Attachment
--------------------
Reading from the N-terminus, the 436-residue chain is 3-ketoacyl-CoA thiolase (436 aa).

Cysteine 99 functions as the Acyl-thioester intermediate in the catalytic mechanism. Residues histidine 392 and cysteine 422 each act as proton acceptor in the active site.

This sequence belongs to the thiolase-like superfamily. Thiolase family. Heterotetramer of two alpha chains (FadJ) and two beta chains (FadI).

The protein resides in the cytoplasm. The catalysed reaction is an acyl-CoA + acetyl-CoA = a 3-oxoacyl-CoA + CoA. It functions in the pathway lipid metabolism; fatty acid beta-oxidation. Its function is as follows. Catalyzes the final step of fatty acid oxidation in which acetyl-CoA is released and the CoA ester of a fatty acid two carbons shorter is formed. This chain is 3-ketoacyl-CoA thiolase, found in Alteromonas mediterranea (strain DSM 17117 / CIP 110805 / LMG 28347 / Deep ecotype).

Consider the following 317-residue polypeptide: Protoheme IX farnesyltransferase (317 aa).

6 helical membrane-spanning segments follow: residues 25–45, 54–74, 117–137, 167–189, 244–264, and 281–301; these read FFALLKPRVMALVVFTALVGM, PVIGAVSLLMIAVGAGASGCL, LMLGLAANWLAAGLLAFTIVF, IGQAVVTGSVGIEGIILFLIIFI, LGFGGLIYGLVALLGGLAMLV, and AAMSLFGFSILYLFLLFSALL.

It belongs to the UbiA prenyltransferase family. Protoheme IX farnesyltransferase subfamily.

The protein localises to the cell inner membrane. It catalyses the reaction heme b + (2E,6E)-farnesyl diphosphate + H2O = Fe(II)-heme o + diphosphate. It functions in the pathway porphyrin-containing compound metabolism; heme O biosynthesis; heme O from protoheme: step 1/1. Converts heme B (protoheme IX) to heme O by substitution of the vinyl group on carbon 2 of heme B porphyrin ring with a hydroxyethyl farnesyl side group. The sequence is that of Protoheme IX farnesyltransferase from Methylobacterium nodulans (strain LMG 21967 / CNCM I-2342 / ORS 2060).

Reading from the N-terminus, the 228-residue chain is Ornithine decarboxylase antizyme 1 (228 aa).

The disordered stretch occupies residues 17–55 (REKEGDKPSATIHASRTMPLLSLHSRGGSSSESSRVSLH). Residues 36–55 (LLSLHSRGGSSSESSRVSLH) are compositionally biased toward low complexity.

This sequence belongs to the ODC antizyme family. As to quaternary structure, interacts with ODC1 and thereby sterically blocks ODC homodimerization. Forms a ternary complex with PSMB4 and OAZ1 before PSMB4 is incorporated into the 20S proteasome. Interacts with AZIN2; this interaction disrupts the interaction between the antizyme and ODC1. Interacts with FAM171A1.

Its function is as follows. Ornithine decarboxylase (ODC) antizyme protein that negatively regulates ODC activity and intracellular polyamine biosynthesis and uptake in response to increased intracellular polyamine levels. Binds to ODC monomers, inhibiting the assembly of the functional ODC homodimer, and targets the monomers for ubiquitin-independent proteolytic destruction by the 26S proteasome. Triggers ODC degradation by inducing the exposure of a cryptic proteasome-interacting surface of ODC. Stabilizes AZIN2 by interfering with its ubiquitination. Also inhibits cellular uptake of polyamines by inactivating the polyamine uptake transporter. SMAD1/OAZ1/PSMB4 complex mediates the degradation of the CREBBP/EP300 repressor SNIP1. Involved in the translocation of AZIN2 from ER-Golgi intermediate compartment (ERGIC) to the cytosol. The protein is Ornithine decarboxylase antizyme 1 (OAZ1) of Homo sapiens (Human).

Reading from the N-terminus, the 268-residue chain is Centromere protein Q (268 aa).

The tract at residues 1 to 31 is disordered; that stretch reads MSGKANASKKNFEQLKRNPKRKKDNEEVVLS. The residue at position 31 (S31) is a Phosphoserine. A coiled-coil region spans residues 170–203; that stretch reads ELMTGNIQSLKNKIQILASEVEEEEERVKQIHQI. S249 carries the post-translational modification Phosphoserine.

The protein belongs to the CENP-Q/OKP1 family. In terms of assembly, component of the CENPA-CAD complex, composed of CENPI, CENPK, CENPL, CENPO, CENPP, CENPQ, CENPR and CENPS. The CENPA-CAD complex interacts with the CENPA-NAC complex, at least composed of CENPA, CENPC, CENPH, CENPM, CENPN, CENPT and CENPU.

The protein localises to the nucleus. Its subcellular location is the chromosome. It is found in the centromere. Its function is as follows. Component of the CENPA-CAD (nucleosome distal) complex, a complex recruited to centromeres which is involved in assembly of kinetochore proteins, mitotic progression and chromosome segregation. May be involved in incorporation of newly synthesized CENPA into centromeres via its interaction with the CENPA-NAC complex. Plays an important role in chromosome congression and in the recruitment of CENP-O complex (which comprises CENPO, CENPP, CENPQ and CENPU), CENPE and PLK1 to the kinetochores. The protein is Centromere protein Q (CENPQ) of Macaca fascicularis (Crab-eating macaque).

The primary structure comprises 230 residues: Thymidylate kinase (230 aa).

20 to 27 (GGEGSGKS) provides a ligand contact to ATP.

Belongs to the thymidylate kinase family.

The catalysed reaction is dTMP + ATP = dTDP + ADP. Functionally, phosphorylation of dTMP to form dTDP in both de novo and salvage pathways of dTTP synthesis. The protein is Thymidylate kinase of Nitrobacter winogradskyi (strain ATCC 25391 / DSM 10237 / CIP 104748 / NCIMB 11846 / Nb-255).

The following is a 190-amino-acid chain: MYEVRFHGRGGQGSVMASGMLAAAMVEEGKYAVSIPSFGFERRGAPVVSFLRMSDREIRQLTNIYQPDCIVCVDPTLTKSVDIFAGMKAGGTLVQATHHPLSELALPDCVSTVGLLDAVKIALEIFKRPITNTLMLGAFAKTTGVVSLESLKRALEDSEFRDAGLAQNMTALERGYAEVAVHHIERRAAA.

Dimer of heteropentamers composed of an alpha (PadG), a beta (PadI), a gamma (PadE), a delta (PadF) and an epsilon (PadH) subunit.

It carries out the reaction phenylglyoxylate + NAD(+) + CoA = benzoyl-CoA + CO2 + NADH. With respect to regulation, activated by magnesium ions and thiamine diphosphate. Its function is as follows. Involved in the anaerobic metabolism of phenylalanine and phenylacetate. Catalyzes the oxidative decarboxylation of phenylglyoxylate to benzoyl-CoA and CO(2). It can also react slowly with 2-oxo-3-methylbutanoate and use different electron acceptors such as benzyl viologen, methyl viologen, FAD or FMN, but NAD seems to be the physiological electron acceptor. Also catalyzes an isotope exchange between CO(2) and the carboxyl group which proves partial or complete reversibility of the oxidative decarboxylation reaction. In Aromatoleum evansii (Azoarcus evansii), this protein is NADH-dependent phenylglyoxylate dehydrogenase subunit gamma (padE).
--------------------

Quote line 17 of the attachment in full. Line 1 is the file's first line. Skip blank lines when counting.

The primary structure comprises 230 residues: Thymidylate kinase (230 aa).